UW–Madison Students Among 2021 Boren Fellowship Recipients

For students aspiring to research or study internationally, receiving a Boren Award means an opportunity to pursue their interests around the globe. The awards, which are administered by the Institute of International Education (IIE), with support from the National Security Education Program (NSEP), provide opportunities for students to study and research international languages, cultures, and global issues.

Two UW–Madison graduate students were chosen as recipients of Boren Fellowships. Samantha Helle, environmental studies, plans to visit Nepal and study Nepali, while James Llewellyn, applied for a special initiative under Boren, the Indonesian Flagship Language Initiative (IFLI), to study Indonesian. The International Division at UW–Madison has received funding from NSEP and IIE to host the IFLI program, which gives Boren Fellows and Scholars intensive language instruction at UW-Madison during the summer followed by an overseas program in Malang, Indonesia in the Fall. Meredith Whye, education, has been selected as an alternate recipient. Meredith Whye, education, has been selected as an alternate recipient.

Photo courtesy of Samantha Helle.








Helle will use the Boren Fellowship to help fund research on the endangered tiger population across the world, but specifically in Nepal. She is no stranger to the jungle, as she has already visited Nepal several times. Due to the COVID-19 pandemic, Helle has paused in-person research. She is now excited to return and continue researching tigers in community forests in Nepal, where relatively little is known about this growing population of big cats.

Helle’s first time visiting Nepal introduced her to the social aspects of environmental studies as well. Some of the most rewarding times for her have been interacting and speaking with locals who were also passionate about tiger conservation.

“I love working with people from different departments across the world. Meeting new people, new scientists, and supporting scientists on the other side of the world are the most entertaining parts of my work,” Helle said.

The environmental and resources PhD student has always aspired to work with animals, but it was as an undergraduate that she saw the opportunity to explore conservation. Since then, she has become extremely interested in conservation project management, which fits well with the one-year service requirement to work in the federal government that comes along with accepting a Boren Fellowship.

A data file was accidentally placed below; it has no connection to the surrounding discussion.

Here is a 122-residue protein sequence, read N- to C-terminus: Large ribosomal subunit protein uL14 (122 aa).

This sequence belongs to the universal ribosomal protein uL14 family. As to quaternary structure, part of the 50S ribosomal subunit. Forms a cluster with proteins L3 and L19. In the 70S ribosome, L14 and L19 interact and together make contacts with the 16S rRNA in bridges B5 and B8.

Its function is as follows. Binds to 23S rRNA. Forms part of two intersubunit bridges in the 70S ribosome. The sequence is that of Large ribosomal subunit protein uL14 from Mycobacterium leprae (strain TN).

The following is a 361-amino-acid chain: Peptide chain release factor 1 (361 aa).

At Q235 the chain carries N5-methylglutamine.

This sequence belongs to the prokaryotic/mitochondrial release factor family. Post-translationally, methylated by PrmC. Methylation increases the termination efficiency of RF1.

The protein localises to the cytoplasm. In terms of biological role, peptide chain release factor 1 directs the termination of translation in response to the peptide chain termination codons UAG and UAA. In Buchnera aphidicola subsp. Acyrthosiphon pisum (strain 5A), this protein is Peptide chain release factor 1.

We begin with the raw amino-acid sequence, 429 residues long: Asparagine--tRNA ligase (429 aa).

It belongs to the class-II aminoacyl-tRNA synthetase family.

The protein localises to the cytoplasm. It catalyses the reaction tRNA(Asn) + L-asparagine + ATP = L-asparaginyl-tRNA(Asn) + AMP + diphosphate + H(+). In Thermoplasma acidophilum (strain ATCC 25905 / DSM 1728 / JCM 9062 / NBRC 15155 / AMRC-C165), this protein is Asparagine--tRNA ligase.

Helle’s experience has set her apart from other applicants and puts her in a position to be more competitive for professional opportunities.

“I would love to do conservation project management for a federal agency,” Helle said. “This would enable me to take my knowledge that I have as a wildlife biologist, as someone who has previously done project management, and as someone who also understands social contexts in South Asia to take a grant on paper and execute a conservation project on the ground,” Helle said.

She also recognizes how special the Boren Fellowship is and how this gives her many opportunities to continue her research, and respects the fact that Boren puts an emphasis on language and the cultural aspect of her research as well.

“Getting the opportunity with a fellowship that recognizes how important language learning is makes me really happy, because I understand that from a practical perspective,” Helle said. “My language skills help make my partnerships a two-way street.”

About the Boren Awards

IIE awards David L. Boren Scholarships to undergraduate students and David L. Boren Fellowships to graduate students to add important international and language components to their education by studying overseas in world regions critical to U.S. interests. The selected Boren Scholars and Fellows intend to study in countries throughout Africa, Asia, Central and Eastern Europe, Eurasia, Latin America, and the Middle East. They will study different languages. The most popular languages include Mandarin, Arabic, Russian, Portuguese, Korean, French, Turkish, and Indonesian.

NSEP is a major federal initiative designed to build a broader and more qualified pool of U.S. citizens with foreign language and international skills. NSEP’s Boren Awards program provides U.S. undergraduate and graduate students with resources and encouragement to acquire language skills and experience in countries critical to the future security and stability of the United States.

In exchange for funding, Boren Award recipients agree to work in the federal government for a period of at least one year.

For any UW–Madison undergraduate or graduate student interested in learning more about the Boren Awards, visit https://iris.wisc.edu/funding/students/boren/.